Posted by: Kash Farooq | January 6, 2011

Eye Candy: The human eye and the Helix Nebula

Warning: this blog post is just a gratuitous excuse to use some stunning photographs.

I came across some amazing extreme close-up photographs of the human eye. They are part of a collection called “Your beautiful eyes”.

Human eye close-up

Photograph by by Suren Manvelyan http://www.behance.net/paronsuren. Used with permission.

The photographs are by Armenian photographer Suren Manvelyan. I urge you to visit his on-line gallery to see his other collections (“Frost”, “Water” and “Old Armenian Ladders” are particularly impressive). He is a very talented photographer.

Just for the hell of it, here are a couple more:

Human eye close-up

Photograph by by Suren Manvelyan http://www.behance.net/paronsuren. Used with permission.

Human eye close-up

Photograph by by Suren Manvelyan http://www.behance.net/paronsuren. Used with permission.

Then, the budding astronomer in me started thinking – these photographs reminded me of something.

I hope Suren (who has a PhD in Theoretical Physics and teaches astronomy) appreciates my attempt to crowbar astronomy into this blog post; some of his photographs reminded me of the Helix Nebula.

Spitzer image of Helix Nebula

Helix Nebula, NGC7293, infrared image from NASA’s Spitzer Space Telescope.

Unsurprisingly, the Internet meme “The Eye of God” quickly appeared to describe the Helix Nebula and images were passed in emails with this name (along with promises that miracles will happen if you forward the emails on).

And now for my impression of the Bad Astromomer – i.e. here is the sciencey bit.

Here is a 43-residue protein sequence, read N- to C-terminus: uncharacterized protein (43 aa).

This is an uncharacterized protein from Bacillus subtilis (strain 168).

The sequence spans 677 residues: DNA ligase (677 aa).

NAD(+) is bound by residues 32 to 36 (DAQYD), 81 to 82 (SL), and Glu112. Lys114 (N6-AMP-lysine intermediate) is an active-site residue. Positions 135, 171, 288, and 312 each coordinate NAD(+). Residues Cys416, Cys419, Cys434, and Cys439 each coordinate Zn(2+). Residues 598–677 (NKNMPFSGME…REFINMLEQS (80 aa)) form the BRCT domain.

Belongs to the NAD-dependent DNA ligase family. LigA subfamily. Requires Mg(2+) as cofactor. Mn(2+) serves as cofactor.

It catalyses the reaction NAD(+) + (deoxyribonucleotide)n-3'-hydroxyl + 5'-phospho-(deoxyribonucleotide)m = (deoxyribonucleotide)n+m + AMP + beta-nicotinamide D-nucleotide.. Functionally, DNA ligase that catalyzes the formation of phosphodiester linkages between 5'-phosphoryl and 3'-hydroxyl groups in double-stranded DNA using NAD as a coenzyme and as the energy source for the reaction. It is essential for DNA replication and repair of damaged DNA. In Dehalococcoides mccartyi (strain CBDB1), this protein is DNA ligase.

The above image is an infrared image taken by NASA’s Spitzer Space Telescope. And yes, it looks like a giant eye.

The Helix Nebula is a planetary nebula about 700 light years away. It is about 2.5 light years wide; i.e. it’s big: 2 × 1013 kilometres wide.

Planetary nebulae are nothing to do with planets. They were named this way because when they were discovered in the 18th century astronomers thought they looked like gas giant planets like Jupiter.

You get these objects when stars are dying. Towards the end of their lives, certain types of stars (depending on their starting mass) start shedding outer gaseous layers to produce these beautiful structures. Our own Sun will do this in a few billion years or so.

If you look carefully, or click through to Commons Wikimedia page to see a bigger image, you can see a tiny white dot in the middle of the “eye”. This is what remains of the star – it is now a type of star called a white dwarf. This star may now only be about the size of the Earth. However, it will be super-dense: 1 tonne per cm3!

And once again, just for the hell of it, here is another image of the Helix Nebula:

Hubble image of Helix Nebula

Hubble image of Helix Nebula, NGC 7293 or “The Eye of God”

And that concludes my latest attempt to entertain and educate at the same time. And show you some fantastic images.


Responses

  1. I bloody love your blog Kash. Nice amalgamation of the stunning eye photos and astronomy too. Nice. Very Nice😀

  2. Agree with Dellybean and please take the ‘just’ out of the header as their is absolutely no need to be apologetic about the content. What I would really love to see one day is super HD slow-mo of an eye reacting to light so that we can see all of those wonderful muscle fibres contracting and relaxing. (Sorry, have a skeptical fetish about eyes as they are my nuclear option with ID proponents)

  3. This is really interesting to compare with Helix nebulae, particularly with the first picture!

  4. one of the rare beauties youll ever see in the universe

  5. Here are the all eyes http://www.surenmanvelyan.com/eyes/


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